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2010 - EPISODE 1:

Tensions are high as Soldiers prepare for 59 hours of grueling competition.

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2010 - EPISODE 1:

Tensions are high as Soldiers prepare for 59 hours of grueling competition.

In 2009, elite Army Rangers converged on Fort Benning, Georgia, to determine the best of the best.
Sergeant First Class Simms and Sergeant First Class Stackpole took on the toughest course in recent history. In 59 hours, these highly trained soldiers would attempt to endure and conquer what a student takes 60 days to learn. Battling harsh elements, braving unimaginable physical challenges, testing the limits of mental anguish, these select few competed in one of the harshest trials known to man. Many succumbed along the way to mental attrition and brute exhaustion. Many others staggered to the finish through sheer will, completely spent, but only one team, Stackpole and Simms, emerged on the other side, victorious.
Sergeant First Class Chad Stackpole: Once again, we’re back here at Fort Benning, Georgia, where 84 qualified Rangers that make up the 42 Ranger buddy teams are here to compete for the title of Best Ranger.
The United States Army makes up less than one percent of the nation’s population and less than one percent of the Army makes up the Ranger community. Each year less than a hundred qualified Rangers accept the challenge. Of those who compete, only half make it through the first day. For the next three days, each Ranger will carry more than 70 pounds on their back while covering over 60 miles nonstop with virtually no sleep. This is the Best Ranger Competition.
Last year, Team 5, Malchow and Collins, from the 75th Ranger Regiment, finished third. This year, they are the highest finishing team from the previous competition.
Sergeant Jesse Collins: We just went into it trying to do the best we could, go for top ten and we ended up getting third.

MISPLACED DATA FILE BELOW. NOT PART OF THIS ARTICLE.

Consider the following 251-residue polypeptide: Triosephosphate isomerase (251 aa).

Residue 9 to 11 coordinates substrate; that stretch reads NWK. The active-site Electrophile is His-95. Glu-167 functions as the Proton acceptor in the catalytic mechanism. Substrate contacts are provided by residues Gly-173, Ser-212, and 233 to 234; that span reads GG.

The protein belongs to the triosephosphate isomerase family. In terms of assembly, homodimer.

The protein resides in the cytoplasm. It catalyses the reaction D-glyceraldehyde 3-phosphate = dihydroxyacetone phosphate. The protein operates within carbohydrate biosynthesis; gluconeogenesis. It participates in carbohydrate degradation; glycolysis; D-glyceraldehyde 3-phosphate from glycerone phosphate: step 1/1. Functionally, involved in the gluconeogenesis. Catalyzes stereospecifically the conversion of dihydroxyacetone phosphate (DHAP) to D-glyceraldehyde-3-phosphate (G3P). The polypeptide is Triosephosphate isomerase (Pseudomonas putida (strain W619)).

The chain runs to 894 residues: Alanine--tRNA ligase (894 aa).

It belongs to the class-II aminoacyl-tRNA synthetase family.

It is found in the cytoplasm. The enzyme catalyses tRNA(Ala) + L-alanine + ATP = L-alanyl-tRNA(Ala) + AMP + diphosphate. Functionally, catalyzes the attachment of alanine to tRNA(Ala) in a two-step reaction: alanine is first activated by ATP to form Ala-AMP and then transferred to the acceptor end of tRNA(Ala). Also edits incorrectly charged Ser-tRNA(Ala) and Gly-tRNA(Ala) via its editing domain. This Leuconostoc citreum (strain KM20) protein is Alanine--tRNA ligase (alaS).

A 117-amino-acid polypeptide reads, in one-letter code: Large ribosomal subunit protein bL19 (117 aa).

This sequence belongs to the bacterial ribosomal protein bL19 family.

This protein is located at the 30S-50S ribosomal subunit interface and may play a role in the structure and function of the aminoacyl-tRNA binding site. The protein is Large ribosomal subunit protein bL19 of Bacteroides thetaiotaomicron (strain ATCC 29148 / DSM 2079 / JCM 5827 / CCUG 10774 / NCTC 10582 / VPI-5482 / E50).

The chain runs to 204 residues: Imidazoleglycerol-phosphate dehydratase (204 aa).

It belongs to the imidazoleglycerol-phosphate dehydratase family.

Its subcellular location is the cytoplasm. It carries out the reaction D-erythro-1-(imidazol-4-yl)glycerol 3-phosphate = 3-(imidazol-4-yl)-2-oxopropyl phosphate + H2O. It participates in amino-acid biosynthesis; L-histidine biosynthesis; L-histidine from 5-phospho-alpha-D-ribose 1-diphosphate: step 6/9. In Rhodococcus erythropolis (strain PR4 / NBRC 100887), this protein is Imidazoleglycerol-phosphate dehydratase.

Sergeant Michael Malchow: Hopefully, this year we’ve learned from last year quite a bit, and we’ll be able to take it this year.
Stackpole: Readily why display, the intestinal fortitude required to fight under the Ranger objective, and complete the mission, “Though I be the lone survivor.” Sergeant Jeremy Billings of the 75th Ranger Regiment has made that commitment. He has competed in the previous three Best Ranger competitions.
Sergeant Jeremy Billings: Competing in this competition four times, it just, something I feel like I have to do until I win it, even if it takes 10 times.
For Sergeant Major Moran, it is also his second attempt at winning. He is looking to become the second two-time winner of the overall competition. This competition is contagious in the fact that every Ranger is hungry to win.
Captain Aaron Chonko: This is my second year, and this is the ultimate competition, and it gives you a sense of accomplishment at the end, when you completed the grueling three days.
Stackpole: In preparation for the competition, each one of these Rangers will be issued a standard Colt M4 Carbine. It is up to them to zero it in. They will all be given time to familiarize themselves with the weapons they will encounter during the competition.
The next area in which the Rangers will be familiarized is the Tri-Tower. It is a 60-foot wall that will test the Rangers’ confidence on the second day.
As the third and final familiarization, each team must prove their proficiency by exiting a UH60 Black Hawk helicopter. This is to certify them for the Spot Jump event during Day 1.
It’s looking to be another great competition. Forty-two teams have assembled here at Fort Benning, Georgia, in an attempt to earn the title of Best Ranger. Who will it be?
Next up, we’ll hit the grueling Buddy Run and the Ranger Irvin obstacle course. If you think you’re tired after that, well, the competition has barely started.
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